After she returned to work in October 2012 following her second leave-of-absence, Hawkins commented to Williams on two separate occasions that he asked a physician to place an extra stitch in his spouse's vagina to make it tighter for him after childbirth. Each time, Williams expressed her discomfort with Hawkins about those comments. During this same time period, Hawkins made a comment to Williams about how he would allegedly not allow her to work in another department because another employee, Jonathan, was known as a "hound dog" and he did not want Williams around Jonathan. Hawkins also frequently discussed Jonathan's sexual exploits around Williams, who felt increasingly uncomfortable with these comments and informed Hawkins about her discomfort.

         Around Christmas 2012, Hawkins joked that he remained unsure about letting Williams complete overtime work in a different department because the male workers in that area would want to see her "down on all fours." Williams responded to the comment, and Hawkins laughed and repeated himself.

         During the first few months of 2013, Hawkins addressed work quality issues with the employees in Williams's department. In April 2013, Williams and her coworkers noticed that Hawkins performed work on sewing machines that ULA reserved for union members. Around the same time, Williams and her coworkers approached an IAM representative to express their concerns about Hawkins's behavior. (Ex. A 65:6-23, 89:3-22, Ex. B). On April 30, 2013, two IAM union stewards notified Hawkins's supervisor, John Heslop, that they needed a meeting to discuss the concerns regarding Hawkins's behavior.

         On May 6, 2013, two IAM union stewards met with Heslop and Cindy Lovell of ULA's human resources department to discuss the concerns that Williams and her coworkers shared about Hawkins's behavior. Without providing specific examples, the stewards notified ULA that Hawkins created a hostile work environment by uttering sexually explicit remarks that discomforted Williams and her coworkers.

         On May 14, 2013, ULA commenced an investigation into the allegations that the union stewards brought forth during their meeting. Lovell served as the case manager for this investigation and interviewed Williams and five of her product technician coworkers. ULA ensured that at least one IAM union representative sat in on every interview. Lovell asked each individual the same questions regarding Hawkins's behavior and his treatment of the employees he supervised. Four of the product technician workers, including Williams, commented on Hawkins's unethical behavior in the workshop and his issuance of corrective orders to the technicians when he found mistakes in their work. Williams, along with two of her coworkers, told Lovell that Hawkins made sexual comments to them. The two workers could not corroborate many of Williams's statements about what Hawkins said to her, but one of them had overheard Hawkins telling Williams that she needed a work husband.

         In her interview with Lovell Williams explained her concerns about Hawkins's untrustworthiness, his sharing of information about coworkers who were on leave, his working on sewing machines that ULA reserved for union work, and other workplace issues. Lovell also asked Williams whether Hawkins uttered any sexual comments towards her, and she mentioned three of the instances detailed above: (1) the "juicy" comment; (2) the "hound dog" comment; and (3) the vague joke about cows. However, the day after her interview, Williams sent Lovell an email adding two additional comments that Hawkins made to her: (1) the "butt block" comment; and (2) that Hawkins believed that the company did not need a union. Over the course of the investigation, Lovell expressed concerns about Hawkins's trustworthiness and honesty.

         On June 18, 2013, an I AM representative emailed Darryl Boykins, a Human Resources Business Partner at ULA, with concerns about ULA's lack of action regarding the charges of sexual harassment against Mr. Hawkins. The following day, Lovell interviewed Hawkins and he denied the allegations. At the conclusion of her part in the investigation, Lovell documented her findings and determined that she could not find Williams's comments credible. Lovell based her determination on (1) Williams's interview; (2) Hawkins's denials, (3) the belief that some of Hawkins's comments were not sexual; (4) the lack of witnesses who could corroborate Hawkins's comments; and (5) the fact that Williams did not directly report the comments to ULA's human resources department.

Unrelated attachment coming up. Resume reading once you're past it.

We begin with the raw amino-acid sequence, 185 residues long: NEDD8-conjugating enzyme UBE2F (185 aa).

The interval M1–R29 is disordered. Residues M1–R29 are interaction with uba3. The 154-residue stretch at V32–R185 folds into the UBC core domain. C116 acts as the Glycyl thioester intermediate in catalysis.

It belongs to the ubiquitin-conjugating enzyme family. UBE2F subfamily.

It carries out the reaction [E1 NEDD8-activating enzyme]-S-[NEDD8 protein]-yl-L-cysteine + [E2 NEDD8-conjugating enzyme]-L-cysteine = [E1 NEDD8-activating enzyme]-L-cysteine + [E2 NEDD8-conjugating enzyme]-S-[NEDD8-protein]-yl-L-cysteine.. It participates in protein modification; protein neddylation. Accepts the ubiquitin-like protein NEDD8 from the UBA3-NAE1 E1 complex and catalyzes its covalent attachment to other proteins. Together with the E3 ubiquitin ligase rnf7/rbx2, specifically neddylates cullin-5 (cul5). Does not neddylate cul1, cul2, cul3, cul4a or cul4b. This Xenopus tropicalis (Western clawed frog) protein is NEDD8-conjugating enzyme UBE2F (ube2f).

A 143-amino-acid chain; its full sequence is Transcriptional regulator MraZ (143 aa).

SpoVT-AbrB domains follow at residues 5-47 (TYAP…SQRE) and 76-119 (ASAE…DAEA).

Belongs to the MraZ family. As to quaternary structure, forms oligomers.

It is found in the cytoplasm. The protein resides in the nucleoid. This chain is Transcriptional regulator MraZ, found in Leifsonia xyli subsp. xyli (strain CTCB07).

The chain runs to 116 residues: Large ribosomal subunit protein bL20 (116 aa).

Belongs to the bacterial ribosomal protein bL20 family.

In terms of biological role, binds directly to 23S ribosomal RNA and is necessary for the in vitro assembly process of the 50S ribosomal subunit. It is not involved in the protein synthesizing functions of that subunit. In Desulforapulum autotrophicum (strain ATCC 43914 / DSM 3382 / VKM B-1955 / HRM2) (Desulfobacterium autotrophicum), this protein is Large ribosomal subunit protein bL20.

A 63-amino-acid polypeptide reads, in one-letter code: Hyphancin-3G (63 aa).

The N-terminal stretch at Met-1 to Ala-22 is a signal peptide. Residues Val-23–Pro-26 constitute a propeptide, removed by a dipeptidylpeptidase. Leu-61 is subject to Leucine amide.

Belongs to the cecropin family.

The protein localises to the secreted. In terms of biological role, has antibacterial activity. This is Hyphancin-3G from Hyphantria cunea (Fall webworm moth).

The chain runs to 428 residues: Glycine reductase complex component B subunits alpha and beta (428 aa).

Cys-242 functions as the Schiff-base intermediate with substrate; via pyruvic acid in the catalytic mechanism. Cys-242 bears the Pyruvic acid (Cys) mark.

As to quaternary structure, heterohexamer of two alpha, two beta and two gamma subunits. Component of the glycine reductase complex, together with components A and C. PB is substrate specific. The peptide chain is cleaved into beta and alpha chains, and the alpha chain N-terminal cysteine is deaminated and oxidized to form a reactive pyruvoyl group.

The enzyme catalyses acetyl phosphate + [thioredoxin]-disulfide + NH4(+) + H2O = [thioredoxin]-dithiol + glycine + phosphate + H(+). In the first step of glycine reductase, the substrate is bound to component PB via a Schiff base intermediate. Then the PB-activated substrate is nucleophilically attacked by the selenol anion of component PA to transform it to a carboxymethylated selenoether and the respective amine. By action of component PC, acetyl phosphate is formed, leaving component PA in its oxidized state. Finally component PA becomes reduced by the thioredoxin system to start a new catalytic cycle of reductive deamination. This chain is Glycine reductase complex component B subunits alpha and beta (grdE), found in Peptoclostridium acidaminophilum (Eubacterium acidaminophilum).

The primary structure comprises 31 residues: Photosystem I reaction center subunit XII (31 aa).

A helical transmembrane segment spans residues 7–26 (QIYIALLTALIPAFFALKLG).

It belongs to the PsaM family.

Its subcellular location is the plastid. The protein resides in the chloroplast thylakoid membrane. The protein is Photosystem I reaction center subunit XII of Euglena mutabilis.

Lovell turned her final report over to ULA's Employee Corrective Action Review Team (ECART) for review. ECART consists of a panel of individuals who review an investigator's findings and issue recommendations for corrective action. ECART initially believed that Williams and her coworkers' complaints regarding Hawkins lacked credibility because (1) none of the employees that Hawkins supervised reported any of the alleged comments to Human Resources, which company policy requires; (2) the union did not lodge the complaints remotely contemporaneous to the period Hawkins uttered the remarks; and (3) the union lodged the complaints close to the period Hawkins criticized the workers' performance.

         Boykins, an ECART member and Lovell's supervisor at the time, interviewed Hawkins. Boykins eventually found Hawkins's denials credible and reported this finding to ECART when it met again. ECART concluded that Williams's claims remained unsubstantiated; nevertheless, ECART issued an anti-harassment policy coaching to Hawkins that remained in his personnel file. Heslop administered this coaching to Hawkins in July 2013, and Williams testified that Hawkins did not utter any sexually suggestive comments after that time.

         Throughout her employment with ULA, Williams received two verbal coachings for mistakes in her work, yet Williams never received any pay reduction, suspension, or formal discipline as a result of these verbal coachings. Moreover, ULA has never issued any formal or written discipline against Williams.. Although Williams has remained continuously employed at ULA without any position change, Williams asserts that ULA retaliated against her by failing to hire her for any of the ten jobs that she applied for with ULA and The Boeing Company, one of ULA's parent companies, from 2011 to 2015.

         In 2013, ULA discerned a potential contamination issue with a blanket shop product under Hawkins's supervision. Jan Garber, ULA's Ethics Officer, investigated the issue and presented her findings to ECART. Her findings documented Hawkins's dishonesty and numerous policy violations that stemmed from his actions following the blanket room contamination. Based on these findings, ECART terminated Hawkins's employment in January 2014.

         With the encouragement of the I AM union stewards, Williams filed a Charge of Discrimination with the Equal Employment Opportunity Commission ("EEOC") in September 2013. On June 26, 2015, the EEOC issued its determination and concluded that Hawkins sexually harassed Williams, and that his conduct created a hostile work environment because it was sufficiently severe and pervasive. The EEOC further concluded that ULA failed to take reasonable care to correct the harassment once it obtained corroborating information. The EEOC issued Williams her right to sue ...